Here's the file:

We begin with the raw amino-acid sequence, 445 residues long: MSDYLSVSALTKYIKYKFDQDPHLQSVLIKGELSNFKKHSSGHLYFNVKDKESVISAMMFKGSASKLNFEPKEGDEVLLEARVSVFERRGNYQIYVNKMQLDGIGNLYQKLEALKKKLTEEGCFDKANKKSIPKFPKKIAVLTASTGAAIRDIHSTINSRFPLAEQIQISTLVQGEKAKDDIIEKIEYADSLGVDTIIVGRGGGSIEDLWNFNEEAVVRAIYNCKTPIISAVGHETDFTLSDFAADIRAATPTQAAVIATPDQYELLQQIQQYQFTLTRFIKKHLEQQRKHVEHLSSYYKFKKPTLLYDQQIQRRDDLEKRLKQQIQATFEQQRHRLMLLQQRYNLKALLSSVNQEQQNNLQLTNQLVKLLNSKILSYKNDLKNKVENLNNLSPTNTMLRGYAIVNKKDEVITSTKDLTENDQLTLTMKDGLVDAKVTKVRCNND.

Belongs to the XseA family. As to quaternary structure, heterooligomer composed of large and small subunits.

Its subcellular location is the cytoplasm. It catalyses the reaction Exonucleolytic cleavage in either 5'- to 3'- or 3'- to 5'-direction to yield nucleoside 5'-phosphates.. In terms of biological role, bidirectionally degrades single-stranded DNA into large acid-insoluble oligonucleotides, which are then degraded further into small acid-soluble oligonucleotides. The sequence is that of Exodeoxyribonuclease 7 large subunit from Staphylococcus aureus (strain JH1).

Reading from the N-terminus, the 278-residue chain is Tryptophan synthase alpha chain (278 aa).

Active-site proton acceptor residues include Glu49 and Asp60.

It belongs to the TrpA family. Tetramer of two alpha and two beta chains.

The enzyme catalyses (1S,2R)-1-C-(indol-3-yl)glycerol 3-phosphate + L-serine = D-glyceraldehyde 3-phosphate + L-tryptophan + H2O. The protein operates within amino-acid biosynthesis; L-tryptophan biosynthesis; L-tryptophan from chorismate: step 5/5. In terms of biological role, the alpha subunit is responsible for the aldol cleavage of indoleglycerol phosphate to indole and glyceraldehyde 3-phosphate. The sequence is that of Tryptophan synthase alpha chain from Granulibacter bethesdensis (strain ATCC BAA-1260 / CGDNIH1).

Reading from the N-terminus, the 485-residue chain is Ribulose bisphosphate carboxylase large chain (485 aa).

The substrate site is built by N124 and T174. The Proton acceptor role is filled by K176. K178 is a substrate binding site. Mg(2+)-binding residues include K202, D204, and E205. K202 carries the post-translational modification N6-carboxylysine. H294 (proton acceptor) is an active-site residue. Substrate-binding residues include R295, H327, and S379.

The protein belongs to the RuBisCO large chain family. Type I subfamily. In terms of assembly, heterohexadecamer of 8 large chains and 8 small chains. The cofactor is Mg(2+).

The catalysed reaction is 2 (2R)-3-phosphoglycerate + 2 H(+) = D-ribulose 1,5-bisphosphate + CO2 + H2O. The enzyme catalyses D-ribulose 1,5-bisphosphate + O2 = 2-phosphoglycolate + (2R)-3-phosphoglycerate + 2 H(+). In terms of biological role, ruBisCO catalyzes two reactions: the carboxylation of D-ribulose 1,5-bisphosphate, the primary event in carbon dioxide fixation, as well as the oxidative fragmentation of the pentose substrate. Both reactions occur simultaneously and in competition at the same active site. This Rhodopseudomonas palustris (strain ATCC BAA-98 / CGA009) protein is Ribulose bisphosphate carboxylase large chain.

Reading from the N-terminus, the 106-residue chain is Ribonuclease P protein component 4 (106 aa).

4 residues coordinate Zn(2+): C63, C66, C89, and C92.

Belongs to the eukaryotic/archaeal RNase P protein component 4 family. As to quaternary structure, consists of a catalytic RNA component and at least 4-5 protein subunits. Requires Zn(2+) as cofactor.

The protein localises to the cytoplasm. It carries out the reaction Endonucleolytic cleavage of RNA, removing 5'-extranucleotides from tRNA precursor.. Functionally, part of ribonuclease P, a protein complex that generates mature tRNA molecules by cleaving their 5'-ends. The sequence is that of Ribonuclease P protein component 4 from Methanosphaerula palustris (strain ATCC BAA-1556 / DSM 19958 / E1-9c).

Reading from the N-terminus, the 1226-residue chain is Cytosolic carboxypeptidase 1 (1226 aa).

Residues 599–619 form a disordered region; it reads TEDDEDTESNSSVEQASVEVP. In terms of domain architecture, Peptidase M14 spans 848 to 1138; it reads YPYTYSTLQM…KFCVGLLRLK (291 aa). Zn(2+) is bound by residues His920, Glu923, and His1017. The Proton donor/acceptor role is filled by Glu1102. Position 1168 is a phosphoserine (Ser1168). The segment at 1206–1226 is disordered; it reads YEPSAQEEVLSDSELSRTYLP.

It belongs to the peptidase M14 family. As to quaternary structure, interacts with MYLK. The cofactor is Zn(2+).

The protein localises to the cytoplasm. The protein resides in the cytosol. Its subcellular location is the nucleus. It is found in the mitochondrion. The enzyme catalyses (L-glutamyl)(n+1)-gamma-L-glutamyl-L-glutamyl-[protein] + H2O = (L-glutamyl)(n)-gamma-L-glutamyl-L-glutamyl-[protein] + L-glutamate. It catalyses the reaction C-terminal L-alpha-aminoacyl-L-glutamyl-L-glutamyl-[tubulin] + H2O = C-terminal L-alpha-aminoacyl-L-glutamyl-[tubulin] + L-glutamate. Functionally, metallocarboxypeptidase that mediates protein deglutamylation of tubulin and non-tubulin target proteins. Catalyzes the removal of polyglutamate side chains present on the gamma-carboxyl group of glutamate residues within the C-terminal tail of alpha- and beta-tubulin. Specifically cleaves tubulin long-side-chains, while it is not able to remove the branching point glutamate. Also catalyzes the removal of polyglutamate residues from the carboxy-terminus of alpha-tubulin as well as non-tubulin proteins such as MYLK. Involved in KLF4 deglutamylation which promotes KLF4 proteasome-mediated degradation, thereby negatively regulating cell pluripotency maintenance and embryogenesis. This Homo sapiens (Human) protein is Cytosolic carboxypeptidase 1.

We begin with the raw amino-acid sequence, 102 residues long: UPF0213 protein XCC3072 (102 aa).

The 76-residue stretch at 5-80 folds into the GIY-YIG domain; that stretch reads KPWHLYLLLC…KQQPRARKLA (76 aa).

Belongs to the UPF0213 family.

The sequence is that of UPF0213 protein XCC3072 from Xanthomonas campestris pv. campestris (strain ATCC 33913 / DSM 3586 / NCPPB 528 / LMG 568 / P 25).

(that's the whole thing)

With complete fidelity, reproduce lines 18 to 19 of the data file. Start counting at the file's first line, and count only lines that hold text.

It belongs to the peptidase M14 family. As to quaternary structure, interacts with MYLK. The cofactor is Zn(2+).

The protein localises to the cytoplasm. The protein resides in the cytosol. Its subcellular location is the nucleus. It is found in the mitochondrion. The enzyme catalyses (L-glutamyl)(n+1)-gamma-L-glutamyl-L-glutamyl-[protein] + H2O = (L-glutamyl)(n)-gamma-L-glutamyl-L-glutamyl-[protein] + L-glutamate. It catalyses the reaction C-terminal L-alpha-aminoacyl-L-glutamyl-L-glutamyl-[tubulin] + H2O = C-terminal L-alpha-aminoacyl-L-glutamyl-[tubulin] + L-glutamate. Functionally, metallocarboxypeptidase that mediates protein deglutamylation of tubulin and non-tubulin target proteins. Catalyzes the removal of polyglutamate side chains present on the gamma-carboxyl group of glutamate residues within the C-terminal tail of alpha- and beta-tubulin. Specifically cleaves tubulin long-side-chains, while it is not able to remove the branching point glutamate. Also catalyzes the removal of polyglutamate residues from the carboxy-terminus of alpha-tubulin as well as non-tubulin proteins such as MYLK. Involved in KLF4 deglutamylation which promotes KLF4 proteasome-mediated degradation, thereby negatively regulating cell pluripotency maintenance and embryogenesis. This Homo sapiens (Human) protein is Cytosolic carboxypeptidase 1.